Warner Bros. is still trying to recover from the fallout of the decision to abandon Zack Snyder's vision for Justice League and the DC Extended Universe before he had a chance to complete it. Ever since Snyder's departure, Warner Bros. has had trouble pivoting away from the universe he built, and at this point, they would have been better off to just let him finish his self-contained arc (which could have happened in June 2019 anyway) before rebooting.
Despite the drastic changes to Justice League, Aquaman was far enough along that it proceeded similarly to how it would have had Snyder not left, and Wonder Woman earned Patty Jenkins the freedom to do what she wanted with Wonder Woman 1984, but The Flash, The Batman, Green Lantern Corps, and Cyborg all saw major disruptions, and now the versions of The Batman and The Flash being produced have little to do with the original plan for those characters.
Looking back at the original DC movie release slate, we're nearing the end of what was announced. Shazam was always slated for April 5th, Justice League Part 2 was supposed to arrive June 14th, with Rick Famuyiwa's Flash movie slated last year, and Cyborg and Green Lantern set for next year. Presumably, The Batman would have fit somewhere in that time frame as well, but Affleck's version never got off the ground.
So we lost the original versions of The Flash and The Batman along with Snyder's Justice League 2, and the only thing added to the slate in that time period was the non-DCEU canon Joker with Joaquin Phoenix.
- This Page: Justice League Was Supposed to Pivot to Set Up The DCEU's Future
- Page 2: Snyder's Arc Could Have Naturally Rebooted in 2019 Anyway
Justice League Was Supposed to Pivot to Set Up The DCEU's Future
After two divisive, but financially successful installments by Zack Snyder (and one by David Ayer), Warner Bros. grew impatient with Snyder's handling of the DC characters and began pressuring him into making some drastic changes to the characters and tone of Justice League. Snyder was ultimately forced off the project after completing 100% of principal photography and was well into post-production, and the reins were handed over to Joss Whedon, who made sweeping changes to the story, tone, and characters through $25 million in reshoots.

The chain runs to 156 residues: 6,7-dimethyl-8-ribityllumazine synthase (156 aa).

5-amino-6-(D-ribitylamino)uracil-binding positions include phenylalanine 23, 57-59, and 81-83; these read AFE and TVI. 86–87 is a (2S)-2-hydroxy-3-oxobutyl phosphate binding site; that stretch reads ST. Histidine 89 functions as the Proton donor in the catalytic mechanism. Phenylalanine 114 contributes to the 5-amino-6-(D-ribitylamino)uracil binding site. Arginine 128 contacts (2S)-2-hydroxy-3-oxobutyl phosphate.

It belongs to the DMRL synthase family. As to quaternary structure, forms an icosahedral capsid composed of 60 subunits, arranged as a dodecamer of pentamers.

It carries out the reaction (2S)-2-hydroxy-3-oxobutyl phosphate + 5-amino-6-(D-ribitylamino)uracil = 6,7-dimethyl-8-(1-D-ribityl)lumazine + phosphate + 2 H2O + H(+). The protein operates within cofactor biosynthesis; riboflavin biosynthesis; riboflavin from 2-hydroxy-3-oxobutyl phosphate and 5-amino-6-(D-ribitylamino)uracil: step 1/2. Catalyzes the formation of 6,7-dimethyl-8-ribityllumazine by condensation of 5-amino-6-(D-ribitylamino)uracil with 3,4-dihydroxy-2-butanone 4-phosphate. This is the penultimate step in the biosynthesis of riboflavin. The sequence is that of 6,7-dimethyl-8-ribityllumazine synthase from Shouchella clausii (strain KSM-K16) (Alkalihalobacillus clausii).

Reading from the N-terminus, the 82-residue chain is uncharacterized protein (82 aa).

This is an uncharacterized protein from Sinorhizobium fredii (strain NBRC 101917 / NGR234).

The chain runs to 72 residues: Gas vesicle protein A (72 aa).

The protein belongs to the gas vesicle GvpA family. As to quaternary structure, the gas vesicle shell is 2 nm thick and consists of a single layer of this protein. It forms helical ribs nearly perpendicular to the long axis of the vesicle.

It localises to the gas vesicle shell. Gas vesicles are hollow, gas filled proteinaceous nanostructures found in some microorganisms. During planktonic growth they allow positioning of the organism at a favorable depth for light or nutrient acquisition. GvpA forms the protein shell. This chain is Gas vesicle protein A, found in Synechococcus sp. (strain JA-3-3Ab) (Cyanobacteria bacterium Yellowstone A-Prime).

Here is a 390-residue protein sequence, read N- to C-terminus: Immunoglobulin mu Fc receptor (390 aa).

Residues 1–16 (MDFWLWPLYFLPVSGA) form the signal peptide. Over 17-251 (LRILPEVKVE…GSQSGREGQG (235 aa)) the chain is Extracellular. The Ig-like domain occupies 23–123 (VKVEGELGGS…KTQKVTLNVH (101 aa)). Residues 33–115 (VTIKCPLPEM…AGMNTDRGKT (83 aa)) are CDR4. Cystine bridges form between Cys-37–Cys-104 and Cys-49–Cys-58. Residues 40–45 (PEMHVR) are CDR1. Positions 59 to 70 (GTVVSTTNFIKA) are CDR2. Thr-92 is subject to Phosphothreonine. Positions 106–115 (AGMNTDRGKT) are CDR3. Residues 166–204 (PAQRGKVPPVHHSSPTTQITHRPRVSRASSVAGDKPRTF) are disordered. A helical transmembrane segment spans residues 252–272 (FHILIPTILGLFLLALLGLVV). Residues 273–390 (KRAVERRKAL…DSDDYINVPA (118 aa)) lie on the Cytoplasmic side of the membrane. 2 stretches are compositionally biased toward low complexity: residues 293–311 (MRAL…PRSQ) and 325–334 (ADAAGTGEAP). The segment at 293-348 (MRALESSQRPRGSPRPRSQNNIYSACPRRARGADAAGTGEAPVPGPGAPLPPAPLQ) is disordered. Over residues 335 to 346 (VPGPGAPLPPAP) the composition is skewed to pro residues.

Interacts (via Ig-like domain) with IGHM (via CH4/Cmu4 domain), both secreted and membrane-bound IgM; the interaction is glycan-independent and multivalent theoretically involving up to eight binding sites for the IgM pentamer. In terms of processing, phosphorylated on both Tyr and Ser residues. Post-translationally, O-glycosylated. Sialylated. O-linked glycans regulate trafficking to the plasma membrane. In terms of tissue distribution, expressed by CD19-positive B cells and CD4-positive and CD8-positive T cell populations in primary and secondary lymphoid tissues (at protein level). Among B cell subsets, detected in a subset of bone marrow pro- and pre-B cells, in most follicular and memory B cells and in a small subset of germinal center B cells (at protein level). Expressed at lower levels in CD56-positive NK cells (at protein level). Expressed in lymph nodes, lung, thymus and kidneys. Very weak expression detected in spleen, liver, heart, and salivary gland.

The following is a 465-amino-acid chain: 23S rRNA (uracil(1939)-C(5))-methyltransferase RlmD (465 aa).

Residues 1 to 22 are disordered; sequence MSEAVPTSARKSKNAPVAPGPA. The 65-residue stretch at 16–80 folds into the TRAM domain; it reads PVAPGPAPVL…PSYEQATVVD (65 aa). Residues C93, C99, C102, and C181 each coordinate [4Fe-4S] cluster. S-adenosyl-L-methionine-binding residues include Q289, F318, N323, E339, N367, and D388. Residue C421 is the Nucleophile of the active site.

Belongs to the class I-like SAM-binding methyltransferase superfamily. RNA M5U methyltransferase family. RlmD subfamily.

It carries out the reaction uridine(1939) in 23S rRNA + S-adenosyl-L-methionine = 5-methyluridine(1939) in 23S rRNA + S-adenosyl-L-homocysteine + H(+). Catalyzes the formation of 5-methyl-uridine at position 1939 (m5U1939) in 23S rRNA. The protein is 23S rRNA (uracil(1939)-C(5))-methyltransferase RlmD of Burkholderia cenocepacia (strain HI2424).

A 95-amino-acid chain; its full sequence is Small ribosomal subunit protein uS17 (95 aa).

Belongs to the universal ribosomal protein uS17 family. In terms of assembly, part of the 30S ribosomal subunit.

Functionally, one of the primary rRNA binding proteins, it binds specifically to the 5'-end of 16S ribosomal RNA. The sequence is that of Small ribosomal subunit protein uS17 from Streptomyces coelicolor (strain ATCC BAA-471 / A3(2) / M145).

The thinking behind this move at the time was that Justice League would be a pivot away from the Snyderverse, setting the world up for the future that was more in-line with the tone of the Marvel Cinematic Universe. Warner Bros. figured that the cost to Justice League would be acceptable because it ensured the long term viability of the DCEU as a shared universe. But that's not what happened.
Justice League Killed The DCEU's Momentum
Despite this shift happening to set up the universe for a brighter future, it actually killed any momentum the DCEU had going fot it. Justice League got marginally better reviews than Batman v Superman: Dawn of Justice, but its bland makeover made it quickly forgotten. According to Neil Daly, who conducted test screenings of Justice League for Warner Bros., Batman and Superman were the least well received characters, despite being the two biggest DC properties and cornerstones of the universe moving forward.
Justice League was a financial disaster for Warner Bros., and the overall lack of enthusiasm to see anything more from these characters - especially Batman and Superman - effectively killed the DCEU's momentum. Despite the polarized responses to Zack Snyder's story, there was actually curiosity to find out where he was taking the story. Now, with that story killed and the characters watered down by Justice League, there was no longer a clear path forward.
It also did significant off-screen damage. During Justice League's production, Ben Affleck stepped down as writer/director for The Batman, beginning a two-year will-he-won't-he question about his future portraying Batman. It would also eventually come out that Henry Cavill and Warner Bros. also failed to reach an agreement over Cavill's future as Superman, and now they might be shifting focus to Supergirl instead, with no current plans for Cavill or Affleck to appear again. Now, it seems like Ezra Miller is on the verge of departing, and there's never been any sign of forward progress on Ray Fisher's Cyborg movie.
The movie slate has also been virtually obliterated. Aquaman and Wonder Woman 1984 are still happening, but almost the entirety of the previously announced slate has vanished, or been stuck in development hell, like The Flash. Instead, Warner Bros. is opting to move forward with a much less connected universe.
At this point, if there is another Justice League movie in this continuity, it could be with four of the six members of the original movie totally recast, presuming they even stick with the same characters. What Warner Bros. initially planned as a tonal shift to reposition the characters for a bright Marvel-style shared universe turned into essentially an involuntary reboot.